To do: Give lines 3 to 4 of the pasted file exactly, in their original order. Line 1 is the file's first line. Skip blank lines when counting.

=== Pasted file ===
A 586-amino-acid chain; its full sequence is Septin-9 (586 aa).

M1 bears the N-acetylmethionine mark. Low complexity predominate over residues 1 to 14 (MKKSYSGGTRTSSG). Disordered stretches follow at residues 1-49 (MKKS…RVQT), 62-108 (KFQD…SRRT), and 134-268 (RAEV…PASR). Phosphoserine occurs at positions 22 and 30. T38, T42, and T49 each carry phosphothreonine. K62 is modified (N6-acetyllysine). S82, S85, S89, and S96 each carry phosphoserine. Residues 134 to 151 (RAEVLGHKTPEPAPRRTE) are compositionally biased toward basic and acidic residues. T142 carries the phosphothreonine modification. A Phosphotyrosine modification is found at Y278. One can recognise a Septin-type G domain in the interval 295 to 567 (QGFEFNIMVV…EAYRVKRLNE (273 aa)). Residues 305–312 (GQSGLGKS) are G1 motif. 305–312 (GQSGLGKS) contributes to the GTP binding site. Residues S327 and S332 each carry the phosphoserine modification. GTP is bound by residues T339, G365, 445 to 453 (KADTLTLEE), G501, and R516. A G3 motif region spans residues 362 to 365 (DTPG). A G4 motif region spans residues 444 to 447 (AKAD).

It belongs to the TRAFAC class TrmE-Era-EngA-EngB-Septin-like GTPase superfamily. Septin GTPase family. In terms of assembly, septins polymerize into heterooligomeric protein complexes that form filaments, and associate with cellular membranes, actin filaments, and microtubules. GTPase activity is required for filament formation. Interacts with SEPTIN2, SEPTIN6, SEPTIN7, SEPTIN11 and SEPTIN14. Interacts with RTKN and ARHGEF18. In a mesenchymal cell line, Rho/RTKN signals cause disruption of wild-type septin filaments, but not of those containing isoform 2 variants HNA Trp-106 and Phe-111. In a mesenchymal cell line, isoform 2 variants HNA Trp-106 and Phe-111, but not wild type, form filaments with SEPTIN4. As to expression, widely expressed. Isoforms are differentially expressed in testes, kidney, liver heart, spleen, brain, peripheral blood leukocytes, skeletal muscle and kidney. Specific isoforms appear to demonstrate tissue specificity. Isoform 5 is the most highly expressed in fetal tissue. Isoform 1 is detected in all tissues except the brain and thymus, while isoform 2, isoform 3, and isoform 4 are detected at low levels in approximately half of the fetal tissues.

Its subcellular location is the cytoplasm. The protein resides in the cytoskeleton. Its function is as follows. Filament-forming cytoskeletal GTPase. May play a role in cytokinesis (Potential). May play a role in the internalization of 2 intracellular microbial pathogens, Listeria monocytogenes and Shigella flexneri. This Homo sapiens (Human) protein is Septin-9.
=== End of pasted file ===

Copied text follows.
It belongs to the TRAFAC class TrmE-Era-EngA-EngB-Septin-like GTPase superfamily. Septin GTPase family. In terms of assembly, septins polymerize into heterooligomeric protein complexes that form filaments, and associate with cellular membranes, actin filaments, and microtubules. GTPase activity is required for filament formation. Interacts with SEPTIN2, SEPTIN6, SEPTIN7, SEPTIN11 and SEPTIN14. Interacts with RTKN and ARHGEF18. In a mesenchymal cell line, Rho/RTKN signals cause disruption of wild-type septin filaments, but not of those containing isoform 2 variants HNA Trp-106 and Phe-111. In a mesenchymal cell line, isoform 2 variants HNA Trp-106 and Phe-111, but not wild type, form filaments with SEPTIN4. As to expression, widely expressed. Isoforms are differentially expressed in testes, kidney, liver heart, spleen, brain, peripheral blood leukocytes, skeletal muscle and kidney. Specific isoforms appear to demonstrate tissue specificity. Isoform 5 is the most highly expressed in fetal tissue. Isoform 1 is detected in all tissues except the brain and thymus, while isoform 2, isoform 3, and isoform 4 are detected at low levels in approximately half of the fetal tissues.

Its subcellular location is the cytoplasm. The protein resides in the cytoskeleton. Its function is as follows. Filament-forming cytoskeletal GTPase. May play a role in cytokinesis (Potential). May play a role in the internalization of 2 intracellular microbial pathogens, Listeria monocytogenes and Shigella flexneri. This Homo sapiens (Human) protein is Septin-9.